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## Microcanonical averages and trajectory averages

In the preceding sections and were defined in terms of the microcanonical average over initial conditions, (2.27) (2.28)

The assumption was made that the change in over the correlation time is insignificant. This means that the frozen' Hamiltonian (at fixed ) can be used, so the distribution is unchanging in time . All resulting averages are constant in time (or, if they involve multiple times, they are functions of time differences only), and the choice of initial time is arbitrary.

However, these averages need not be taken using an average over phase space. By ergodicity , they are equal to time averages over a single trajectory. Namely, the conservative force (2.3) can be written (2.29)

seen to be the mean force due to motion of a single particle in the system. Similarly, the auto-correlation is written (2.30)

There is now an issue of convergence: the number of independent samples of any quantity along a trajectory is , and the fractional error of the estimate of the above quantities converges slowly as . Therefore very long trajectories are required to get good estimates. However, this is often easier than performing the dimensional integral over the energy shell which would be required for the explicit evaluation of the phase-space average, especially since the integrand in (2.30) already involves propagation forward in time. This technique of evaluation of a multi-dimensional integral using a random sample of points taken from the distribution function is called Monte Carlo integration . However, in practice, rather than compute and take the Fourier transform, is most efficiently estimated directly from the Fourier transform of . This approach is discussed in detail in Appendix B.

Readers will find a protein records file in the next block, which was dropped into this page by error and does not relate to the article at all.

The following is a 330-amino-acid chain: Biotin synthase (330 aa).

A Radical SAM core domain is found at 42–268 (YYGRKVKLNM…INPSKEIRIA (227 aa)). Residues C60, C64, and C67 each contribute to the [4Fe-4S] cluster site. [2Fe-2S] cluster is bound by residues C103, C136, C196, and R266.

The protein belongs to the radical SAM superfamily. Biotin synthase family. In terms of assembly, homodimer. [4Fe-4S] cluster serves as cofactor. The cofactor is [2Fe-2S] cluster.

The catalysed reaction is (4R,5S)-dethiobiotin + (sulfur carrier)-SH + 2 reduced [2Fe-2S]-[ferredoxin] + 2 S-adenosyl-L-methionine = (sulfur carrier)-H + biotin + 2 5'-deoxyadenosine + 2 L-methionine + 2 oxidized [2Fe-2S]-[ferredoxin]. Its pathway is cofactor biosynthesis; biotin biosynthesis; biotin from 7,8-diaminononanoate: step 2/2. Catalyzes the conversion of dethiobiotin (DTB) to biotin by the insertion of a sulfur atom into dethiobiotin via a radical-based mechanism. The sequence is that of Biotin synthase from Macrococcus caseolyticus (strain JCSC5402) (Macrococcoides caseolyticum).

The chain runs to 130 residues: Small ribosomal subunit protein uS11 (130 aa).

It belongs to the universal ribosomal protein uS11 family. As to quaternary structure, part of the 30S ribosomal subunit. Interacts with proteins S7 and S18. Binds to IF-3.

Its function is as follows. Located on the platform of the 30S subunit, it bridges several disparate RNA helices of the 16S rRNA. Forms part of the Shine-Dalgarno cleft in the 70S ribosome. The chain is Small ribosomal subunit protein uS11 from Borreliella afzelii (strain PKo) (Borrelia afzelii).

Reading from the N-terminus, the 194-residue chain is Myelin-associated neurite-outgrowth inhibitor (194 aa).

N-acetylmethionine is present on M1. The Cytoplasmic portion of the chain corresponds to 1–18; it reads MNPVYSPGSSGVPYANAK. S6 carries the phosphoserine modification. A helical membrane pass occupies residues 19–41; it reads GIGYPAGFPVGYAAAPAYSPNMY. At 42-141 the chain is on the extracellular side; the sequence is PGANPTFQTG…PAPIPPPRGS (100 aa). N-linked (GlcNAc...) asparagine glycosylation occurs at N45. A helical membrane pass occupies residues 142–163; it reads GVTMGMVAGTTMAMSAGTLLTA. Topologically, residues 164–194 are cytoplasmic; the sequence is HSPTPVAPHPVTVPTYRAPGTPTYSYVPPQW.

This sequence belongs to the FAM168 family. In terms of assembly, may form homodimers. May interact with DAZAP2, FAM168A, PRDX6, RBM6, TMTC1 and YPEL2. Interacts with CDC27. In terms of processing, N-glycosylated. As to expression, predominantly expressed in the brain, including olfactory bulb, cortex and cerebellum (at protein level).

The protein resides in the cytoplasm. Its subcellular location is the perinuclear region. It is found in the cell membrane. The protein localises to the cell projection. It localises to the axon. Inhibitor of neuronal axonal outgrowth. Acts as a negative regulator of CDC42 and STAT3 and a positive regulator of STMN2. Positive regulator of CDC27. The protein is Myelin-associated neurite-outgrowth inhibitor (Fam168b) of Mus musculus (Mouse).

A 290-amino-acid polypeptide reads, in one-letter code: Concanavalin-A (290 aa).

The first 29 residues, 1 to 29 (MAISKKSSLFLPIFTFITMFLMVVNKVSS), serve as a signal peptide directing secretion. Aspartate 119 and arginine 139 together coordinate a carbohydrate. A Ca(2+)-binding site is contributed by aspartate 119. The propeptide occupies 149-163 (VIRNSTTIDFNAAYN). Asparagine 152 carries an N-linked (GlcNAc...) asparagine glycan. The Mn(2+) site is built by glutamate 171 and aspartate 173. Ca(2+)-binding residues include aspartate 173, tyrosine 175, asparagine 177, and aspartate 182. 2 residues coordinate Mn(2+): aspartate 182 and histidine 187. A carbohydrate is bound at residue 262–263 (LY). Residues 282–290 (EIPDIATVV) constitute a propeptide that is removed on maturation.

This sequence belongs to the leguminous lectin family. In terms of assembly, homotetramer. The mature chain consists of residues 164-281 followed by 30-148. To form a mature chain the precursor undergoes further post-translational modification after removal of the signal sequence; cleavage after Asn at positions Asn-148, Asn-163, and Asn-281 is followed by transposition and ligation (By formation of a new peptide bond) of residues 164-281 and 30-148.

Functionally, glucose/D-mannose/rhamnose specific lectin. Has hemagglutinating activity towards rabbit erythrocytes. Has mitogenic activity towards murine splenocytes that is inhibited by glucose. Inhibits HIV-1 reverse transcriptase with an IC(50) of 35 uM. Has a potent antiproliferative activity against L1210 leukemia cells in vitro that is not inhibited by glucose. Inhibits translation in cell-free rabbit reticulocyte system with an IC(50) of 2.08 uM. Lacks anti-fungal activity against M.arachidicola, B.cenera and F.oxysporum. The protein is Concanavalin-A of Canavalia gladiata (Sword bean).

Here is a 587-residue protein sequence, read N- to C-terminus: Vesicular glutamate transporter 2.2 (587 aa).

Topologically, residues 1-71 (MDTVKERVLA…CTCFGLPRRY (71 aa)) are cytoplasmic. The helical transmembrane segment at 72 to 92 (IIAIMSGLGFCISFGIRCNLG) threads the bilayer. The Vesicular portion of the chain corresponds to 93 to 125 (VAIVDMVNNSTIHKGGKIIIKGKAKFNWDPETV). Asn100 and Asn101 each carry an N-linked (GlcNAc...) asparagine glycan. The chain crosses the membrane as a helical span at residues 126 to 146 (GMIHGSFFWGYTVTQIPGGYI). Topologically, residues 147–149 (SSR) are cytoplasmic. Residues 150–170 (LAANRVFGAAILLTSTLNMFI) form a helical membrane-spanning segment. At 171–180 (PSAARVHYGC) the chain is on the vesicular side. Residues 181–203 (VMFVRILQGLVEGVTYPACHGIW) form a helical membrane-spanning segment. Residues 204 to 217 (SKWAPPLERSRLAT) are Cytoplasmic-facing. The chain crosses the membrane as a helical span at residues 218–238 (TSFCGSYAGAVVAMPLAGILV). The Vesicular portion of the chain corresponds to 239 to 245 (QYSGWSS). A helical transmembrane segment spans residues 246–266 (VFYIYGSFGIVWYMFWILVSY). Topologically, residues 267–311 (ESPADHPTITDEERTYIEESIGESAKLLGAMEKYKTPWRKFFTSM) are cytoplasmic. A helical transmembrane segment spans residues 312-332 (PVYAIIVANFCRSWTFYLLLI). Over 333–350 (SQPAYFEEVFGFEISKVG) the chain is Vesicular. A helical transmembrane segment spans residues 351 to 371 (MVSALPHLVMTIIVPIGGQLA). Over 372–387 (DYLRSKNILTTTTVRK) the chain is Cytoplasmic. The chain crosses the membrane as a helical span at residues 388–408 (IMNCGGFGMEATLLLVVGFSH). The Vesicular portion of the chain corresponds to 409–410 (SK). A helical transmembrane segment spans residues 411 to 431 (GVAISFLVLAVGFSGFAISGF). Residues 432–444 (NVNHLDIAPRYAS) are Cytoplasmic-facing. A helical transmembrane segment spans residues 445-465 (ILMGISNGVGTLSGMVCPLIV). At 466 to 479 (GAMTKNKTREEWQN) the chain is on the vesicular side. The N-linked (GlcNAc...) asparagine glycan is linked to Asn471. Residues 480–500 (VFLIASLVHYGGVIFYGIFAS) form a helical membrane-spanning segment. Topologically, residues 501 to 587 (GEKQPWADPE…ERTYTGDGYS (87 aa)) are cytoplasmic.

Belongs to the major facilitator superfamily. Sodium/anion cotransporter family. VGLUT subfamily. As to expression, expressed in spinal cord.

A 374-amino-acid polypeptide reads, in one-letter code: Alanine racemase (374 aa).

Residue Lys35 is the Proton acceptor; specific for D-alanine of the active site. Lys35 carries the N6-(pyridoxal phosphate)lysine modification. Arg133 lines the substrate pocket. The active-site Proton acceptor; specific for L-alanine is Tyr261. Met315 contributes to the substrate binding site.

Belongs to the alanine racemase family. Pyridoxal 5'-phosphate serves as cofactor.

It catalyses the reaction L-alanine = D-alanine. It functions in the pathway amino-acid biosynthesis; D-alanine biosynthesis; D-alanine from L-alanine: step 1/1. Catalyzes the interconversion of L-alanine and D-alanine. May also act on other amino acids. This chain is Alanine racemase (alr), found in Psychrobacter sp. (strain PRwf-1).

In an identical fashion to that shown in Fig. 2.2a, Eq.(2.30) describes as the projection of the function onto the axis. However only a single trajectory is involved, so is noisy, and an average over the time axis is required. In this figure, one can imagine the box' of allowed , values now bounded by . The average converges in the limit .

An instructive convergence issue arises if we extend this single-trajectory estimate to the noise intensity . Naive use of (2.14) and (2.30) would give (2.31)

This does not converge because the integral involves an infinite number of similarly-sized contributions (the integrand is similar in size for all , ). Averaging over any finite cannot remove this divergence. Another option is to look back to Eq.(2.8) which is responsible for the appearance of in the spreading rate. So I could define (2.32)

which is the same integral (2.31) with different limits. This is simply proportional to the energy variance after time for the single trajectory involved, divided by . The term inside the square brackets is simply a random walk (on timescales ), giving a Gaussian distribution whose variance grows linearly. Therefore this estimate of will not converge, rather it will wander for all , taking values with a distribution whose mean is the correct . In effect this reproduces exactly the stochastic energy spreading whose variance is desired! However, it is more convergent' than (2.31). A convergent estimate can only be created by limiting the integration further, to give (2.33)

which will converge once . In essence the convergence arises because the limits do not allow the number of independent -squared-sized patches' of the integrand to grow as fast as , where is defined as above. The nearly-convergent case (2.32) corresponds to exactly growth.

The above considerations will not relate directly to the numerical method of finding (which will be via ). However they serve to warn and provide intuition about convergence when a single trajectory is used for estimation.   Next: Review of the linear Up: Review of classical dissipation Previous: Irreversible growth of average
Alex Barnett 2001-10-03